Robert H. Brower

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Robert H. Brower
Alma mater University of Michigan
Occupation Professor at the University of Michigan
Years active 1966–1988
Spouse(s) Sally Brower, ?–1988

Robert H. Brower (23 March 1923 – 29 February 1988)[1][2] was a professor of Far East Language and Literature, Japanese Language and Literature, chair of Far East Language and Literature at the University of Michigan from 1966 to 1988.[3]

Life as a student[edit]

Professor Brower was born March 23, 1923 in Cambridge, Massachusetts. He received his bachelor's degree from Harvard University in 1944. He learnt Japanese while serving with the armed forces in World War II, and received his master's and doctoral degrees from the University of Michigan in 1947 and 1952, respectively.

Teaching[edit]

He returned to Michigan in 1966 after teaching at the University of Minnesota and Stanford University. As the chairman of the Department of Far Eastern Languages and Literatures from 1971 to 1981, he was instrumental in expanding Michigan's reputation as a major center for Japanese studies.[4]

Brower joined the Department of Far Eastern Languages and Literatures at the University of Michigan in 1966, and served as chairman of the department from 1971 through 1981. He served in the professorial ranks at Stanford University from 1954 through 1966, and in 1963–64 he served as director of the Inter-University Center for Japanese Language Studies in Tokyo. He taught at the University of Minnesota from 1951 through 1954. Brower was an internationally recognized authority on traditional Japanese literature, especially poetry. His book Japanese Court Poetry, written in collaboration with Earl Miner, was one of the first critical examinations in English of the poetry of the Japanese imperial court from the sixth through the 14th centuries, and was the seminal work in his specialty, classical poetry and poetics.[5] First published in 1976, it remains a standard text for students of Japanese literature. Brower was a Fulbright Senior Research Fellow in Japan in 1962–63. He also received research grants from the National Endowment for the Humanities, the Rockefeller Foundation, and the Japan Foundation. He was president of the Association of Teachers of Japanese, 1971–74, and a member of the Association of Asian Studies and the American Oriental Society. In 1987, Brower's former students established a small endowment, on the occasion of his retirement, to honor and memorialize his many contributions to the field of Japanese literature. The fund is designated to support the purchase of select volumes on classical Japanese literature. The fund is managed by the Center for Japanese Studies. Upon his death, it was his widow Sally Brower's wish that friends and family members give donations to the Robert H. Brower Library Fund, in lieu of flowers or gifts.[6]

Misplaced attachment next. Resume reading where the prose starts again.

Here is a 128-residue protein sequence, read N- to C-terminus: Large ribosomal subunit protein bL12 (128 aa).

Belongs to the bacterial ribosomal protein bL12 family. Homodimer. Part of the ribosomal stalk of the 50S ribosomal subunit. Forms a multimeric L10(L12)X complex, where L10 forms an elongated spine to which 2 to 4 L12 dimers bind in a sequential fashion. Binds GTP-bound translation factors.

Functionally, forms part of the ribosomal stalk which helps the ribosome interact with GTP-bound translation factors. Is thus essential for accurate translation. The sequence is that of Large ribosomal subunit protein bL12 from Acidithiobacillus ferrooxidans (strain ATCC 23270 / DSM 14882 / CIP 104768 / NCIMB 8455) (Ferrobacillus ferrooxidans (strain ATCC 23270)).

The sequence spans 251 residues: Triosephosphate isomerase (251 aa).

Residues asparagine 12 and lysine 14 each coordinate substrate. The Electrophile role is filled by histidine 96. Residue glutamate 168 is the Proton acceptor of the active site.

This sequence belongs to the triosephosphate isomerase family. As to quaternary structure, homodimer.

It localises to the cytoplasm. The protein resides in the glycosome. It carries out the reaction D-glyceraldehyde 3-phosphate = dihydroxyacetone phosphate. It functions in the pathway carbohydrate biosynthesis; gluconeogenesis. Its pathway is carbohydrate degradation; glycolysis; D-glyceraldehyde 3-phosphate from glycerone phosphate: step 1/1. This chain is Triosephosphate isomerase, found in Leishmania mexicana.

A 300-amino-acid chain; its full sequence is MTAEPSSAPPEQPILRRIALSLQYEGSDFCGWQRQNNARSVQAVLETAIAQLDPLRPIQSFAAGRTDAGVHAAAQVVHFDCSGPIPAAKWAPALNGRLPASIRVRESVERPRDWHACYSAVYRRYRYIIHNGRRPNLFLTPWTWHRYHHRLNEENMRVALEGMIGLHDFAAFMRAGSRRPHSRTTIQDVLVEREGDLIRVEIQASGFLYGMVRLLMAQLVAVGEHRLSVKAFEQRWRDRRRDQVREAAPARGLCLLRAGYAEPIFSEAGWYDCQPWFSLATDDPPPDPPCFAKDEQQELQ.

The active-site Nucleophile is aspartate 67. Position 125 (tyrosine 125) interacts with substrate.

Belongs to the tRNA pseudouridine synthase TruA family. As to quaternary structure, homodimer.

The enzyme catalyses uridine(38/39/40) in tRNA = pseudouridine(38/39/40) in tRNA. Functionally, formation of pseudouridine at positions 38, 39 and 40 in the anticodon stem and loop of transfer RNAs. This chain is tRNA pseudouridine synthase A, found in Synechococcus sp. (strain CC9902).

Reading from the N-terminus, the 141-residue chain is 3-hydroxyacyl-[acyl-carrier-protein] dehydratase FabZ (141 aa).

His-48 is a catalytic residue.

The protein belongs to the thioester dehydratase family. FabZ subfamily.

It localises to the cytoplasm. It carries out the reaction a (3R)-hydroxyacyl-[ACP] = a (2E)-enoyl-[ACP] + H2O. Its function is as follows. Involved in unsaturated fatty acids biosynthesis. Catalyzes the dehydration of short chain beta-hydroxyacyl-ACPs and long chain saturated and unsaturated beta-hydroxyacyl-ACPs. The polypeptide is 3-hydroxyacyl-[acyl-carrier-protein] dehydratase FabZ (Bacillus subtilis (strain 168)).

Death[edit]

At the time of his death, Brower was at work on a series of translations of poetic treatises, which promised to reveal how Japanese poets regarded their own art.[7]

Robert H. Brower died on Monday, 29 February 1988.[8]

Bibliography[edit]

  • Brower, Robert H.; Miner, Earl (1961). Japanese Court Poetry (Stanford Studies in the Civilizations of Eastern Asia). Stanford: Stanford University Press. ISBN 0-8047-1524-6. 
  • Brower, Robert H.; Miner, Earl (1967). Fujiwara Teika's 'Superior Poems of Our Time': A Thirteenth-Century Poetic Treatise and Sequence. Stanford: Stanford University Press. ISBN 0-8047-0171-7. 

References[edit]

  1. ^ "Brower, Robert H". Library of Congress Authorities. Retrieved 28 April 2012. 
  2. ^ "Maine Death Records". Maine Genealogy. Retrieved 2012-04-27. 
  3. ^ "Faculty History Project". University of Michigan. Retrieved 2012-04-27. 
  4. ^ "Faculty History Project Memoir". University of Michigan. Retrieved 2012-04-27. 
  5. ^ "Faculty History Project Memoir". University of Michigan. Retrieved 2012-04-27. 
  6. ^ "Faculty History Project Memorial". University of Michigan. Retrieved 2012-04-27. 
  7. ^ "Faculty History Project Memoir". University of Michigan. Retrieved 2012-04-27. 
  8. ^ "Maine Death Records". Maine Genealogy. Retrieved 2012-04-27.